If you read my first blog in this two-part series, you possibly resonated with my fears of failing after I pursued something I was passionate about, which happened to be photography. In short, I looked to pretty images on Pinterest, the standards I placed on myself and heard from society that attaining this perfection could happen fast and easily for me.
And it didn’t.
I was only as good as my current experience and knowledge.
Which at the time—was either zero to little, if I’m being honest.
I hadn’t read blogs, asked questions, watched YouTube videos or experimented with friends as subjects to understand how to pose them, work with light, shoot in manual or the other many learning curves that come with photography.
I simply hadn’t put in the time to gain the experience or knowledge.
And, if you’re anything like me, I’m willing to bet that if you’re pursuing something you’re interested in, you don’t mind spending hours getting lost in blogs, YouTube or attending workshops learning this craft of yours. It’s what I did! And I loved it.
Heck, I still love it! I continue to do this all the time in different, more specific areas of photography, business and marketing.
So don’t let fear or lack of experience stop you!
While my fear has changed to a healthy amount of nerves before wedding days or sessions, I’ve learned recently of a way to help myself use these nerves for the good.
How I Pep Talk Myself
If I’m starting to feel nervous and believe the lies that I’m incapable of pleasing my clients (sheesh people pleasing is yet another blog, I believe!), afraid of “failing” or believing that I’m not “good enough”, I pull a “Jordan” and insert logical thinking. (hahaha)
Sometimes logic versus emotional thinking is just best. This is where Jordan wins. He’s the logic to my emotions, and we balance each other so well.
Firstly, as I drive, I remind myself of my purpose.
My purpose is to serve and love on my clients while doing my best to capture the memories on their wedding day so that they can relive each day after they say, “I do” with the ones they love.
For some reason, when I remind myself to simply do my best and serve and love on my clients, my nerves just go out the window. I’m not kidding.
My shoulders go down, and I think, “Oh, yes, I can DO this”!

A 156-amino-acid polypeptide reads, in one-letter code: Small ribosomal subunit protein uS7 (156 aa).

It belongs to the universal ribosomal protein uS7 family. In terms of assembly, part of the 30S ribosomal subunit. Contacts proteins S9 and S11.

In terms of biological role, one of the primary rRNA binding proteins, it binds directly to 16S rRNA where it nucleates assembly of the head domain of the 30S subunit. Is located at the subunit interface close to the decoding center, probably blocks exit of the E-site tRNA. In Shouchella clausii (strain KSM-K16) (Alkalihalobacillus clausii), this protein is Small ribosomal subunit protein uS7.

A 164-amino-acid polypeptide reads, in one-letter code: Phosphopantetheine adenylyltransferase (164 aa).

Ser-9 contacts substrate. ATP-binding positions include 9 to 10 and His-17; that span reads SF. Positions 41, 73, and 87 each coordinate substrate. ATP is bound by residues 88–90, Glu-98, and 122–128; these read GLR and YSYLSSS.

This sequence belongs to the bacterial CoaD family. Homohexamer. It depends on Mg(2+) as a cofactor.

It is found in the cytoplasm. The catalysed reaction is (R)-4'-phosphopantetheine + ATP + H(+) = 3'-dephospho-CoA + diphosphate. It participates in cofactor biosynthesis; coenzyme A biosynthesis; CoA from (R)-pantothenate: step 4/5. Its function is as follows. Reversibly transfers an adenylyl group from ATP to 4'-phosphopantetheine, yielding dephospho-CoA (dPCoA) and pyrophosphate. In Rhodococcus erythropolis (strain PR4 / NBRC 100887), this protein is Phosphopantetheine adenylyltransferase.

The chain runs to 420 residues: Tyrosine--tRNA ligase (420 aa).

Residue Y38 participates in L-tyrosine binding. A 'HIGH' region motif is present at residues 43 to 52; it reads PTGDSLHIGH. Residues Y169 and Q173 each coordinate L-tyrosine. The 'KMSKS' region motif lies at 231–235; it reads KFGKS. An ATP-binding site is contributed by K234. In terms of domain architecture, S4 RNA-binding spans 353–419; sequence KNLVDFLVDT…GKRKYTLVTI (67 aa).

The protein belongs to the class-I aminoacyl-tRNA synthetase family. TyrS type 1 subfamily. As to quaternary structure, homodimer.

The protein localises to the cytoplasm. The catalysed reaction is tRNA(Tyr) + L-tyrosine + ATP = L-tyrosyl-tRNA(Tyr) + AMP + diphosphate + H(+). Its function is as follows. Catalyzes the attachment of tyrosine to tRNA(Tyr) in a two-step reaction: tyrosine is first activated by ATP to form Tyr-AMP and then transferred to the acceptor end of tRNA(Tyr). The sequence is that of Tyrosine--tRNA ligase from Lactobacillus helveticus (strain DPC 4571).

Everything falls into place.
There have been days where I just KNOW I’m going to be late, and if you’re anything like me, your whole day can be thrown off if you’re afraid things aren’t lined up perfectly for you. So I remind myself of this logic: love and serve.
When I let this be my standard, my confidence in my photography skills and creativity truly flourish.
I wish I had pep-talked myself this way years ago, but thankfully, I’m learning and have it in my bag of tricks now.
Secondly, I remind myself that I’m capable of producing the work I’ve already done. The work that I’m proud of—I can do that again.
Lastly, I challenge myself to the idea that I can improve. I can improve in my creativity; improve in my decisions I make with light, my settings, my posing.
But there’s a threshold, right? Okay, don’t lose me here.
Here I am almost 4 years into wedding photography, and I come with my experience + knowledge + whatever I challenge myself to improve on, gain and learn in that wedding day.
From each wedding day on [if I’m constantly challenging and refining my art], I have the potential to get better. To become more and more like my photography idol, Katelyn James. But I couldn’t have accomplished this without 1) experience 2) knowledge or 3) challenging myself to grow.
If I went into a wedding day without applying myself, I could either accomplish what I know I already can or (hopefully not) regress. The decision is up to you.
When I leave a wedding and look back on the day and think: I served well, I did my best with the knowledge I already have, and I tried something creative and new, I feel successful. This is my goal.
If I get caught up in worrying what my couple thought, what their parents thought or what I could’ve done better, I’m wasting my time. Because while yes, I am in a service industry, I can’t be upset with myself if I know I’ve accomplished what I’m capable of and did my best with what I was given.
Logic. For the win.
There is so much room for grace in this scenario.
This logic saves my people-pleasing-self from being my own worst enemy.
Did you lose me? I hope not. In short, I want you to know that you can use your nerves for the good. Pull a “Jordan” and logically talk yourself through them. You have your own current, unique potential that you can intentionally grow each and every time you pursue your passion. Use it to serve, and everything will seamlessly fall into place.
Are you being realistic with what you can accomplish? Challenging yourself in little, reasonably attainable ways? Go and use your obvious gift to serve and love on your clients—extend yourself grace, and you’ll find that it’s hard to let the nerves hold you back.
Anything feels possible when you remind yourself of your reality. You are capable up to your own threshold that you work toward (time + knowledge + applied effort for growth & creativity).
So how are you getting experience? Gaining knowledge? Challenging yourself?
You got this friend. Savor your journey.